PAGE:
Taking the Guesswork Out of Curriculum Design: Learning to Engineer Explicit Grammar Curricula through the Analysis of Multiple Influences on the Acquisition Process  [PDF]
Andrew D. Schenck, Wonkyung Choi
Open Journal of Modern Linguistics (OJML) , 2012, DOI: 10.4236/ojml.2012.23015
Abstract: While a study by Goldschneider and DeKeyser (2005) was able to explain how factors such as phonological salience, frequency, morphological regularity, semantic complexity, and syntactic complexity influence acquisition order, the examination of six similar morphological features provided only a limited perspective. The purpose of this study was to see if causal variables, both individually and cumulatively, could be used to predict acquisition orders with more highly disparate morphological and syntactic features. Results of Spearman rank calculations revealed that the integration of causal factors yielded the highest correlation to both the Processability Theory (rs = 0.821; p = 0.007) and Natural Order Hypothesis (rs = 0.529; p = 0.143), suggesting that these factors have a synergistic influence on morphosyntactic development. Methods to predict the acquisition of both syntactic and morphological features are suggested, along with an empirically-based method to guide explicit grammar instruction.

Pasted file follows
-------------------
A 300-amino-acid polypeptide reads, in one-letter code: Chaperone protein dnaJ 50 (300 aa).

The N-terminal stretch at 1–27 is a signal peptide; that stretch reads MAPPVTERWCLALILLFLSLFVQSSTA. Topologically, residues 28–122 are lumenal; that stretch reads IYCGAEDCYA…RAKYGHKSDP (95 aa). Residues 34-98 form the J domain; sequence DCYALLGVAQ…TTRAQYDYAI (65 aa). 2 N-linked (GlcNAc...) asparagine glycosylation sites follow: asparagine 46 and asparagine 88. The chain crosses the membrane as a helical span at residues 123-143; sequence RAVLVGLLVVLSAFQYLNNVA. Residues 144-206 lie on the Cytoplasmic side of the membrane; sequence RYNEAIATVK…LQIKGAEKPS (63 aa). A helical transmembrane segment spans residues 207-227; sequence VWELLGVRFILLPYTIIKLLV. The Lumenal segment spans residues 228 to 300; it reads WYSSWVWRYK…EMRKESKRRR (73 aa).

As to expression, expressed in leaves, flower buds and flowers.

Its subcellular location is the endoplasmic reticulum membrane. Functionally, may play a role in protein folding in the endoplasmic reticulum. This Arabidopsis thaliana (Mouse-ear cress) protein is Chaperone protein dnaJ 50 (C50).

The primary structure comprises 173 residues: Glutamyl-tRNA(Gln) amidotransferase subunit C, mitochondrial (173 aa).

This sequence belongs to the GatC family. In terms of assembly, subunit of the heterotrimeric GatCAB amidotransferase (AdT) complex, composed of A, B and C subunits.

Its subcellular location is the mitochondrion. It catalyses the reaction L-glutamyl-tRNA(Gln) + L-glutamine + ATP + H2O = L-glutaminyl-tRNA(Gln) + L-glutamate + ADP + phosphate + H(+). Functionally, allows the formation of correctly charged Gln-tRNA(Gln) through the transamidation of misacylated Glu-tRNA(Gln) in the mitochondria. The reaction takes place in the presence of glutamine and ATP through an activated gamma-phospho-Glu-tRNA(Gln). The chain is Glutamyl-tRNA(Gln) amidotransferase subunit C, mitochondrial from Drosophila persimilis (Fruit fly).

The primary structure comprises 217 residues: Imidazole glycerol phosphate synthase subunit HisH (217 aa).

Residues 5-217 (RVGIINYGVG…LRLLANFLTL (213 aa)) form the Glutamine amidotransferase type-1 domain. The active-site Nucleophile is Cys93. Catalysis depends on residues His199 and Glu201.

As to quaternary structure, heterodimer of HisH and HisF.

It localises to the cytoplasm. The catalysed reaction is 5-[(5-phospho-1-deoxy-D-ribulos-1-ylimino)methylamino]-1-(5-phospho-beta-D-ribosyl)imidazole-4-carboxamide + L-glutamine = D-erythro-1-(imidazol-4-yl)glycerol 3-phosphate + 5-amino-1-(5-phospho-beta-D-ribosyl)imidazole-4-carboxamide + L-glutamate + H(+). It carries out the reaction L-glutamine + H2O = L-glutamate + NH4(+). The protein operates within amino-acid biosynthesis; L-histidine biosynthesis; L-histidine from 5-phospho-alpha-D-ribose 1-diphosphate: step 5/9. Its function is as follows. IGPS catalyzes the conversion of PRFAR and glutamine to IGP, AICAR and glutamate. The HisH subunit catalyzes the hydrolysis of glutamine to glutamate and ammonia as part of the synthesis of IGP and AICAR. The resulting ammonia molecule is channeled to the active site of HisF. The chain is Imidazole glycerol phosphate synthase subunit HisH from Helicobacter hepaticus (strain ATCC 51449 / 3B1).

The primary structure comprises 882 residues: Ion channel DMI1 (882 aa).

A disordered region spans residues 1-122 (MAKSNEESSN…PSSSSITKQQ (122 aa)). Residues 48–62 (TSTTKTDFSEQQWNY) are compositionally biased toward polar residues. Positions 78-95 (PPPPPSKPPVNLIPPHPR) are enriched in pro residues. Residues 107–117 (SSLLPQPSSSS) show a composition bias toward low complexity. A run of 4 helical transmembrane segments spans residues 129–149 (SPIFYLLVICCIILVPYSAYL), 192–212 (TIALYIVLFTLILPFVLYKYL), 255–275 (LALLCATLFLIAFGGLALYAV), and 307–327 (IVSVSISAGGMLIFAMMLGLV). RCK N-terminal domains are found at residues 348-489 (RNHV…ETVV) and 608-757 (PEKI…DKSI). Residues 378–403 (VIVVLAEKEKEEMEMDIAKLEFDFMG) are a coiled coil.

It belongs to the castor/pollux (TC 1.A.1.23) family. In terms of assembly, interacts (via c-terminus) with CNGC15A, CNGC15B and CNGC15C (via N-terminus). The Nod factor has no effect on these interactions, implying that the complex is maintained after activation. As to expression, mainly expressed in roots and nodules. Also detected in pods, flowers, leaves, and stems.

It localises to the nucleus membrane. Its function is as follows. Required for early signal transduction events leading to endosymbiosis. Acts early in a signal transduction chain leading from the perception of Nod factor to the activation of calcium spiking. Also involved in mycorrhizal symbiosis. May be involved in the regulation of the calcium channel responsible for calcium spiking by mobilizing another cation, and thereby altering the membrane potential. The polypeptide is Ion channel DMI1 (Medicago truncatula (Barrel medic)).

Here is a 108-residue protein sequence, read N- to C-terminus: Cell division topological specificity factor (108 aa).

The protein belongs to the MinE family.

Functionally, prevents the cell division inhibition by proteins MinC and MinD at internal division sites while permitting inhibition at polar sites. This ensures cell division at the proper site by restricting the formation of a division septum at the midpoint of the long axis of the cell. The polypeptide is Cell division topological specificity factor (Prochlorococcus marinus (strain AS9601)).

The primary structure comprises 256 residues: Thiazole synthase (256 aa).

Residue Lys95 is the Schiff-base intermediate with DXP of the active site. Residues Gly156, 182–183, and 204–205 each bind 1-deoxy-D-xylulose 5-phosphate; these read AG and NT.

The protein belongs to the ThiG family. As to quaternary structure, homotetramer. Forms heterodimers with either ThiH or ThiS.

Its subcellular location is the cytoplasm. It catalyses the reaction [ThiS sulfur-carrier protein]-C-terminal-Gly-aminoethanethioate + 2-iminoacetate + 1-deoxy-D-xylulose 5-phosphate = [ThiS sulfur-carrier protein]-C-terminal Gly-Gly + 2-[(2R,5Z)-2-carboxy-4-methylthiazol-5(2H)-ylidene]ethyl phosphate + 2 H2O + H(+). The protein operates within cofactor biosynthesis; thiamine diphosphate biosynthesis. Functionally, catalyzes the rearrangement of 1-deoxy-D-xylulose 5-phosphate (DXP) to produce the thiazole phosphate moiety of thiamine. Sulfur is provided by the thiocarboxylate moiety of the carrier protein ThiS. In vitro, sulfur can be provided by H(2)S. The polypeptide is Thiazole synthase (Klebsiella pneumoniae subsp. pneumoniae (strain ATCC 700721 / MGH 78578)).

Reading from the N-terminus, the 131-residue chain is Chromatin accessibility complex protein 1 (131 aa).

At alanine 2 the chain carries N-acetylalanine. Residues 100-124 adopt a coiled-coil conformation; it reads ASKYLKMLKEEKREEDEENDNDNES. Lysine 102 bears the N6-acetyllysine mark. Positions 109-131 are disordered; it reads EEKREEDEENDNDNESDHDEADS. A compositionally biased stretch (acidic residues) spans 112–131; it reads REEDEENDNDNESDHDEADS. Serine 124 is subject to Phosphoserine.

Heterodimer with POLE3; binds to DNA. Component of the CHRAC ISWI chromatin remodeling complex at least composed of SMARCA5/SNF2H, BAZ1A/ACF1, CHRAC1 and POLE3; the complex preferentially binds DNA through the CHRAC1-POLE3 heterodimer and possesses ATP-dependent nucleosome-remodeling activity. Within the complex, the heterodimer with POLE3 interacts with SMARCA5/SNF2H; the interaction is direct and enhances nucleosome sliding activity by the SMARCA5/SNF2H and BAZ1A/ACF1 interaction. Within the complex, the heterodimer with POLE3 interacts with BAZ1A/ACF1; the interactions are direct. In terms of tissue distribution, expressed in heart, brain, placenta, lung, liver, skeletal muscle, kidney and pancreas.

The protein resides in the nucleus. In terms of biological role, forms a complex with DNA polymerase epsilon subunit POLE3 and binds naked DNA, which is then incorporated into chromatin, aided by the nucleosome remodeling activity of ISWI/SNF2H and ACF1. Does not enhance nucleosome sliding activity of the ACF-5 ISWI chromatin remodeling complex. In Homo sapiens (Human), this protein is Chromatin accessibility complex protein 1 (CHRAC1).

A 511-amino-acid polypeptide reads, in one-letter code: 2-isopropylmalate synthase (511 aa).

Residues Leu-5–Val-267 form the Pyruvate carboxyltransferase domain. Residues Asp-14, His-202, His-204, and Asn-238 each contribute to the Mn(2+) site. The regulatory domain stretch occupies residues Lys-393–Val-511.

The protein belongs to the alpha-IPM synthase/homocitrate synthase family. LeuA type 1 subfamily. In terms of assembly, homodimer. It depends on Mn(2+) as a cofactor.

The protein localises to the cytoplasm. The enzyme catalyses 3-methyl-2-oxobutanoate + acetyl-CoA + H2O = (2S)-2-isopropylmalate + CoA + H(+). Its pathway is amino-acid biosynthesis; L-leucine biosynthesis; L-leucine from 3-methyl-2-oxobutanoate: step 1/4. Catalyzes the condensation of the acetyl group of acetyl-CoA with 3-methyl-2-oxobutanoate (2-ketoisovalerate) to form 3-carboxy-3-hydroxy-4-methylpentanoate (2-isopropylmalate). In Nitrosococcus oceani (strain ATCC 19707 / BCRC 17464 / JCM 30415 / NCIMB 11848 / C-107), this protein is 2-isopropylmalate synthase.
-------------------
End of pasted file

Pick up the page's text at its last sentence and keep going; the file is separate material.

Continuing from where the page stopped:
Building a Better Mousetrap: Replacing Subjective Writing Rubrics with More Empirically-Sound Alternatives for EFL Learners  [PDF]
Andrew D. Schenck, Eoin Daly
Creative Education (CE) , 2012, DOI: 10.4236/ce.2012.38193
Abstract: Although writing rubrics can provide valuable feedback, the criteria they use are often subjective, which compels raters to employ their own tacit biases. The purpose of this study is to see if discreet empirical characteristics of texts can be used in lieu of the rubric to objectively assess the writing quality of EFL learners. The academic paragraphs of 38 participants were evaluated according to several empirically calculable criteria related to cohesion, content, and grammar. Values were then compared to scores obtained from holistic scoring by multiple raters using a multiple regression formula. The resulting correlation between variables (R = .873) was highly significant, suggesting that more empirical, impartial means of writing evaluation can now be used in conjunction with technology to provide student feedback and teacher training.